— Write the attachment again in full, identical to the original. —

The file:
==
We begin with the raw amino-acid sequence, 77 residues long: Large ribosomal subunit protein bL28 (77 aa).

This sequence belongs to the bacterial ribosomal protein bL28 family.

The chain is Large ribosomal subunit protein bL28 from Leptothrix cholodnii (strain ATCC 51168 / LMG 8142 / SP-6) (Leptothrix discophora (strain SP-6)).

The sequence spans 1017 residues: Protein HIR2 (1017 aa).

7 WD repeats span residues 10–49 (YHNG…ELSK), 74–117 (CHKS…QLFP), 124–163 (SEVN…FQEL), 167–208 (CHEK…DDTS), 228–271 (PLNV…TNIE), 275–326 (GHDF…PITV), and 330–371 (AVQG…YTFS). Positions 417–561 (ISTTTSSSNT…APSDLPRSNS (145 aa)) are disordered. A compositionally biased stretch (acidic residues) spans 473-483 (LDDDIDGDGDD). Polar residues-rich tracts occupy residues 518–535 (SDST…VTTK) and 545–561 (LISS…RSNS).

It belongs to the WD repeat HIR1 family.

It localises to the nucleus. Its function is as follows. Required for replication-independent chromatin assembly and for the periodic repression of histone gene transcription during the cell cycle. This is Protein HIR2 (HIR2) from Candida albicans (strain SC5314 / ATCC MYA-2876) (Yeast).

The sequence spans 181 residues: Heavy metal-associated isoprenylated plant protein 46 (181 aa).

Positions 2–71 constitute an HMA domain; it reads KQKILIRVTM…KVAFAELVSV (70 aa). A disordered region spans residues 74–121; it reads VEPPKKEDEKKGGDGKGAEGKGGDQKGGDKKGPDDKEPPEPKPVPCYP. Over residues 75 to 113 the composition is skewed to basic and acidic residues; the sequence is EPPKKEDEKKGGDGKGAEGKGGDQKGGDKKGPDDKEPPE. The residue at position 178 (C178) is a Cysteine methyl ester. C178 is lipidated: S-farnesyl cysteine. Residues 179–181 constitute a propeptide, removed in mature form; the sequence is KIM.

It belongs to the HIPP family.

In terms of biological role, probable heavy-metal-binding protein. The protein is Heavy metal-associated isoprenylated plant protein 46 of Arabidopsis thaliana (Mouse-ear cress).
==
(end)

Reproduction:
We begin with the raw amino-acid sequence, 77 residues long: Large ribosomal subunit protein bL28 (77 aa).

This sequence belongs to the bacterial ribosomal protein bL28 family.

The chain is Large ribosomal subunit protein bL28 from Leptothrix cholodnii (strain ATCC 51168 / LMG 8142 / SP-6) (Leptothrix discophora (strain SP-6)).

The sequence spans 1017 residues: Protein HIR2 (1017 aa).

7 WD repeats span residues 10–49 (YHNG…ELSK), 74–117 (CHKS…QLFP), 124–163 (SEVN…FQEL), 167–208 (CHEK…DDTS), 228–271 (PLNV…TNIE), 275–326 (GHDF…PITV), and 330–371 (AVQG…YTFS). Positions 417–561 (ISTTTSSSNT…APSDLPRSNS (145 aa)) are disordered. A compositionally biased stretch (acidic residues) spans 473-483 (LDDDIDGDGDD). Polar residues-rich tracts occupy residues 518–535 (SDST…VTTK) and 545–561 (LISS…RSNS).

It belongs to the WD repeat HIR1 family.

It localises to the nucleus. Its function is as follows. Required for replication-independent chromatin assembly and for the periodic repression of histone gene transcription during the cell cycle. This is Protein HIR2 (HIR2) from Candida albicans (strain SC5314 / ATCC MYA-2876) (Yeast).

The sequence spans 181 residues: Heavy metal-associated isoprenylated plant protein 46 (181 aa).

Positions 2–71 constitute an HMA domain; it reads KQKILIRVTM…KVAFAELVSV (70 aa). A disordered region spans residues 74–121; it reads VEPPKKEDEKKGGDGKGAEGKGGDQKGGDKKGPDDKEPPEPKPVPCYP. Over residues 75 to 113 the composition is skewed to basic and acidic residues; the sequence is EPPKKEDEKKGGDGKGAEGKGGDQKGGDKKGPDDKEPPE. The residue at position 178 (C178) is a Cysteine methyl ester. C178 is lipidated: S-farnesyl cysteine. Residues 179–181 constitute a propeptide, removed in mature form; the sequence is KIM.

It belongs to the HIPP family.

In terms of biological role, probable heavy-metal-binding protein. The protein is Heavy metal-associated isoprenylated plant protein 46 of Arabidopsis thaliana (Mouse-ear cress).